Have you professional linguists coined a term for this? (Please don’t reply it’s “verbing” or “verbizing.”)

    Onward!

    Like

    • Hello, William (or Bill?), and thanks for your comment. I’m on the British side of the pond. In principle, I suppose English speakers can make almost any noun a verb if the need arises and the context requires it. There are several terms, but none of them specifies nouns to verbs, which is why I suppose ‘verbing’ is so handy (I hadn’t come across ‘verbizing’ before). conversion: the process that takes a word which is normally used in one part of speech and uses it in another without adding any kind of affix. It also affects e.g. nouns from verbs, ‘a swim’. This process is also called reclassification; and functional shift, the latter because it changes the syntax of the word.

      It is such a common and established process that we don’t notice it all around us in words we use all the time. As a simple example, I am commenting (1599 in the OED) on your comment (around 1400 in the OED). Historically, that verb is an example of this kind of conversion. I have to say that I find the use you describe of ‘tabling’ rather odd, since that verb already has a distinct meaning; as for ‘portraitize’, apart from being hideous, it is more than conversion, since it adds -ize to the noun. I hope this answers your question.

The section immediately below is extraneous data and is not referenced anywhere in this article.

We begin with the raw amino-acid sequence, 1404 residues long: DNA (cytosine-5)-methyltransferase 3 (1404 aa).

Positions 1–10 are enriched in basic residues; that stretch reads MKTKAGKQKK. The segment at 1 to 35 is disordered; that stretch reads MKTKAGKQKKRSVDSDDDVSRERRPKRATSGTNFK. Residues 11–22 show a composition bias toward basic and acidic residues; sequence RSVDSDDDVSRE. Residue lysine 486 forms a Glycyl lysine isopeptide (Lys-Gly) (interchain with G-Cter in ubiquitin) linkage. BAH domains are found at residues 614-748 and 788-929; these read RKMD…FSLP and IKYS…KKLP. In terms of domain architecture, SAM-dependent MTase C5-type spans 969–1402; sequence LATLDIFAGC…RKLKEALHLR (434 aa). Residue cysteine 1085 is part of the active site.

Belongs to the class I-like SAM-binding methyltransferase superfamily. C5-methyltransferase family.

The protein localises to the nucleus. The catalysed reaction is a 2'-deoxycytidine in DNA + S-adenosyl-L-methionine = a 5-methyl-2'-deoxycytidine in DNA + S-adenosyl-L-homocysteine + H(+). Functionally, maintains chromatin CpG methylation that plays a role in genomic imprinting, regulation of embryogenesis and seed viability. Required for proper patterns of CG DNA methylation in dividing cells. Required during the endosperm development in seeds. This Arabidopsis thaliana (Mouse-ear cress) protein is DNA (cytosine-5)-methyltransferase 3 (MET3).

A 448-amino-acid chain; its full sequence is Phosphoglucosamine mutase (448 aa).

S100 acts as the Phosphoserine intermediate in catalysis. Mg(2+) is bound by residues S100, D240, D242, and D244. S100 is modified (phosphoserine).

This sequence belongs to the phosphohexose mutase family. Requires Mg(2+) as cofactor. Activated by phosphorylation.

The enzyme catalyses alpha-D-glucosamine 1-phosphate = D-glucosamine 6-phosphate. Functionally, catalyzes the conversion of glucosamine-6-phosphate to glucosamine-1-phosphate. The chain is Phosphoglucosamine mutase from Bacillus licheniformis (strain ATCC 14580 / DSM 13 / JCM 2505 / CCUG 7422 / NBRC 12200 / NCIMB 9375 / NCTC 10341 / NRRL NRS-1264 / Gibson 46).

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      • Thank you, Jeremy. Most illuminating. We must all accept, I reckon, that we live in a world constantly in flux. But regarding the easy embrace of noun to verb conversion I remain, for the time being, unconverted.
        There’s another issue with American language that I’m interested to know your opinion about, and whether it’s happening on your side of the pond, too. In addition to your scrutiny of the written and spoken word, do you pay much attention to the evolution of the way people actually talk? Here in the States a speech pattern has emerged that almost everyone I know (over 40) finds annoying. I’m referring to the creeping proliferation of “uptalk.”
        Uptalk is the name given by professional linguists (who cannot seem to resist a punchy portmanteau) to the habit of changing the pitch of a word in a declarative sentence – either at the end, or midway, or both – that makes it sound like a question or uncertainty when it is not. Normal: “She made it sound like a question.” Uptalk: “She made it sound like a…question?” Double uptalk: “She made it sound?…like a… question?”
        Linguists who have studied the pattern found that it’s most prevalent among girls and young women, but listen closely and one can hear it appearing in nearly every demographic, including professional broadcasters who ought to know better than trying to sound like teens or twenty-somethings.
        Recently I heard a radio interview with an associate professor from a local college. Her speech lilted with so much singsongy uptalk it was difficult to determine whether she was answering questions or auditioning for a role in a musical.
        Is it happening there, too?